By Oswald Sobrino, J.D.; M.A. (Econ.); M.A. (Theo.); M.L. (Master of Latin), doctoral student, University of Florida.

Wednesday, December 21, 2011

Hispanics, Parish Policy, and the Competition

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Our Rhode Island friend sends this link to a report entitled "The Coming Latino Catholic Majority." The article reports again what people have been noting for several years: there is a major demographic change among U.S. Catholics. In that sense, there is nothing new in the article.

But, something does stand out, at least for me. The article points out that one obstacle to Hispanic participation in the sacraments, especially if they are migrants, are rigid parish policies that are not flexible enough to accommodate particular personal situations, such as moving from one community to another. Wow. What a way to drop the ball: policy, policy, policy.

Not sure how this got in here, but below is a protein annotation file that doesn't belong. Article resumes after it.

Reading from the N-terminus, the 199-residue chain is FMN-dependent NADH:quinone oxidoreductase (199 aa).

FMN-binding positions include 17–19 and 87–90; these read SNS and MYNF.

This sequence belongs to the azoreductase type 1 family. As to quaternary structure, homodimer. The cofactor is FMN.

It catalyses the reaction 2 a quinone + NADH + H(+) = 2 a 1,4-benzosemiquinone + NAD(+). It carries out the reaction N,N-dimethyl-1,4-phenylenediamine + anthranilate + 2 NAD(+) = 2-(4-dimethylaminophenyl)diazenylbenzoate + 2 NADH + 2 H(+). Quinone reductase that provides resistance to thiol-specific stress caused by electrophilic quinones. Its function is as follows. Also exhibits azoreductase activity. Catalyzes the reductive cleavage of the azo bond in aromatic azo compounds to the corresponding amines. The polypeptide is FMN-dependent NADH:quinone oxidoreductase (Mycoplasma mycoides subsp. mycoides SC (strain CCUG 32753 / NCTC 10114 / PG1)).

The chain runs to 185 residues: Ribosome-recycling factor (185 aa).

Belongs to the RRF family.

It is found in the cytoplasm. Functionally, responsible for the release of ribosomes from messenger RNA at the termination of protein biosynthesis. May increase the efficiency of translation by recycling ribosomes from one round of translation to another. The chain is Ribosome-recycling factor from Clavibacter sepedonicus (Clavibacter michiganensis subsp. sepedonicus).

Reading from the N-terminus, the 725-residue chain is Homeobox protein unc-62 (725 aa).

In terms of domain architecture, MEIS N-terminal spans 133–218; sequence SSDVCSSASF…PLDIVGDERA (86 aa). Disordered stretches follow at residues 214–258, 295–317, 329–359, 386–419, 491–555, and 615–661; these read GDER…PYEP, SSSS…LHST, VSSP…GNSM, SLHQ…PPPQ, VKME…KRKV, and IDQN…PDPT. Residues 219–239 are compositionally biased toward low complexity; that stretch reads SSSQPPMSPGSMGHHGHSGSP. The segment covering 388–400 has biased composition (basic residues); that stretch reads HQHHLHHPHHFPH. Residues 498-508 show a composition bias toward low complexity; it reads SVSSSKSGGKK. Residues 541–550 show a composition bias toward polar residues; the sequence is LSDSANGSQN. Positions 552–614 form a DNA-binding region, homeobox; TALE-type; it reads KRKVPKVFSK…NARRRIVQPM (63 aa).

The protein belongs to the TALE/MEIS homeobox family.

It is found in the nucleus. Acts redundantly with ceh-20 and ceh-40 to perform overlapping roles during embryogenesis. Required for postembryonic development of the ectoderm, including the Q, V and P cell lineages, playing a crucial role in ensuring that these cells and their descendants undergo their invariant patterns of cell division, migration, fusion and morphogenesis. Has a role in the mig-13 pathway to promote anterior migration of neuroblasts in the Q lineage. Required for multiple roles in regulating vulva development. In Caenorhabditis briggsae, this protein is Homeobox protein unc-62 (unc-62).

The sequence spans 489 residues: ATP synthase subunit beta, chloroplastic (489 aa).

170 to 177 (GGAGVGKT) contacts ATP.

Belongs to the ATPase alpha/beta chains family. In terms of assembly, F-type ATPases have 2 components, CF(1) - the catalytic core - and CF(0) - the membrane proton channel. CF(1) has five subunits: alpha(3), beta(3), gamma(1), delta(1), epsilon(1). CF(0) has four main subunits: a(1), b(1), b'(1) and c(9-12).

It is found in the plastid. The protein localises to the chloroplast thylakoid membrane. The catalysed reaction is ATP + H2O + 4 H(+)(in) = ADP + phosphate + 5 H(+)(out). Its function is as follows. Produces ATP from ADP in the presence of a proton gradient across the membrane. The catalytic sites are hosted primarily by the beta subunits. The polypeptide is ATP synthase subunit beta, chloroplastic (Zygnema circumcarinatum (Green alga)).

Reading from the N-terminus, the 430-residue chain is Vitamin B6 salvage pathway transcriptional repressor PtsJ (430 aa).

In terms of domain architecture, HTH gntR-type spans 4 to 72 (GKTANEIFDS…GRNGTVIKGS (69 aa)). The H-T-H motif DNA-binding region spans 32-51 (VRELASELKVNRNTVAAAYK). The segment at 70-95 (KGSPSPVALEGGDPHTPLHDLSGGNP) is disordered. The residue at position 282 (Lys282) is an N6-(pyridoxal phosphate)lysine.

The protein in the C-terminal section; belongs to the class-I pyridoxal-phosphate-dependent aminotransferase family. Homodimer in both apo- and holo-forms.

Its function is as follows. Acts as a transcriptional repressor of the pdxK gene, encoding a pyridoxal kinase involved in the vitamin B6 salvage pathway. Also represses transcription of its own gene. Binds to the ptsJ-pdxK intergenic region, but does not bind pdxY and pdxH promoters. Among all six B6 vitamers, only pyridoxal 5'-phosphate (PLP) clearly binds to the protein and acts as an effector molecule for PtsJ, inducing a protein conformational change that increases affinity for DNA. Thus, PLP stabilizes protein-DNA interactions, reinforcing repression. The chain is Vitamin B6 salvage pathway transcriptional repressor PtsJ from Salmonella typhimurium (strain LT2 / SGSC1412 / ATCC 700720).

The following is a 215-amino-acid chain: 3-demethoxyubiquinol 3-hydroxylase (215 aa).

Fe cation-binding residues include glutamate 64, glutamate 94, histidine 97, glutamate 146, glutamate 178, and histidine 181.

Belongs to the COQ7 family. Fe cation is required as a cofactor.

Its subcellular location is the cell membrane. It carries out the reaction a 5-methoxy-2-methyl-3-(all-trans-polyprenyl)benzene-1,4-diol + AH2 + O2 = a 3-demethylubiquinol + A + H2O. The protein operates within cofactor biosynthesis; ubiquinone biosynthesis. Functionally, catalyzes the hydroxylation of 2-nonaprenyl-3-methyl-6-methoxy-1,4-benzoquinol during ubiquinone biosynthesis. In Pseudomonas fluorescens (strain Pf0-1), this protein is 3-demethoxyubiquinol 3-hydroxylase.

Recently, I fired my kids' medical providers because their policies (and ineptitude in scheduling routine appointments) made the simple, banal process of getting an updated immunization an unnecessarily bureaucratic, frustrating, and time-wasting process. My answer to the obtuse office staff was this: I understand your policy, and I am finding another doctor (which I did that same day).

Guess what Hispanics or others will do if parish policies block their participation in the sacraments? They will go to the competition, as I did in the medical marketplace. But this time it won't be to another doctor--it will likely be to another Christian tradition. If pride comes before a fall, so does rigidity. In fact, rigidity may really reflect a disguised pride and arrogance that imagines itself immune to competition.

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